Monthly Archives: October 2016

Some Important News You Might Have Missed And Why You Should Care

There was a bit of news that broke last week which you might have missed since it seems that the election drowns most other news out. The FCC told Internet Service Providers to be much more explicit concerning what information it collects and shares with others, and provide (mostly) clear “opt-in” requirements on some of that data collection. Hopefully, you realize that more than any other entity in the digital age your ISP (and that can be your wireless provider as well) know pretty much everything you do on the internet.

Not surprisingly, there were immediate outcries from both the broadband providers as well as from the Association of National Advertisers. “The FCC’s new sweeping privacy rules decision is unprecedented, misguided, counterproductive, and potentially extremely harmful,” the advertisers’ organization said in a statement.

This comes on the heels of Google changing their policy related to how it connects DoubleClick advertising to other data that it has about you, allowing the company to actually link your name and other identifying information to you as you surf the web. The real issue is that Google isn’t being very clear about how this information is going to be used. At leat, however, they do give you the ability to opt-out and to clear your history. Your ISP gives you no such option. Be that as it may, having to opt out is far different from granting permission by having opted in.

Obviously, the ad industry is upset because less useful data means diminished ability to track and target consumers. Having spent a career in the media business I know that this could be bad for content providers as well as marketers. But I can’t understand why explaining clearly and transparently what you’re collecting and why as well as allowing consumers control over how their data is collected and used is a bad idea. Failing to do so leads to ad blocking or worse.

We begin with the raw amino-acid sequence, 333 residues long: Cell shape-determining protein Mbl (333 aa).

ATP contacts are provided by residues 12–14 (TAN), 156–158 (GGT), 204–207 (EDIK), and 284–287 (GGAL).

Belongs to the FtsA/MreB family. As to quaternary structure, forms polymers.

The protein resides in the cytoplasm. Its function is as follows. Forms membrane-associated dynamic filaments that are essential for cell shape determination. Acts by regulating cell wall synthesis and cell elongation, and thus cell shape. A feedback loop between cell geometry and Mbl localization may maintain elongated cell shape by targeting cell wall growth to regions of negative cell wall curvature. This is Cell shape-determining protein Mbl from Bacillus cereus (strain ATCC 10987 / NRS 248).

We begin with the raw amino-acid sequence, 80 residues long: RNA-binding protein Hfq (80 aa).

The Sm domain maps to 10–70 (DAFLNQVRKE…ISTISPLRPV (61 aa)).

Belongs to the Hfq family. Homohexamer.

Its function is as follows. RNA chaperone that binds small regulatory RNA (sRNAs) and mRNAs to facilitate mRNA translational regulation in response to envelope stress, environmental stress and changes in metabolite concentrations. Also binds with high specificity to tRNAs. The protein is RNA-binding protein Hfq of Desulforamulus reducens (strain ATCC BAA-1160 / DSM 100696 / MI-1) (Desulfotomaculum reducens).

What could be worse? Check out Sudo. As this article explains it, Sudo allows you to create:

nine “virtual identities,” each of which is associated with a phone number, email address, credit card number, and even profile picture. They’re digital nom de guerres, in essence — fictional profiles for services, websites, and apps to which you’d rather not supply your personal information…Sudos live as long as you want. You can delete one after a week, or devote a profile to activities like online shopping, social networking, or calling.

That, in my mind, is worse. Data is collected and associated with a false person who just disappears. So if I decide to label myself as a 35-year-old woman (which is quite different from my much older male self), marketers will waste money promoting products to me I won’t care about. When I get sick of that persona, I’ll disappear her.

Being transparent and honest with your customers isn’t optional anymore. You can fight legislation but fighting consumer desires is much harder. I suspect that the ISP’s will get around these rules by burying the information they’re forced to disclose in some click-wrap agreement. Nobody reads them; they just click “agree” and move on. I think this is a missed opportunity for the ISP’s to change their behavior, their business model, and their relationship with their customers. You?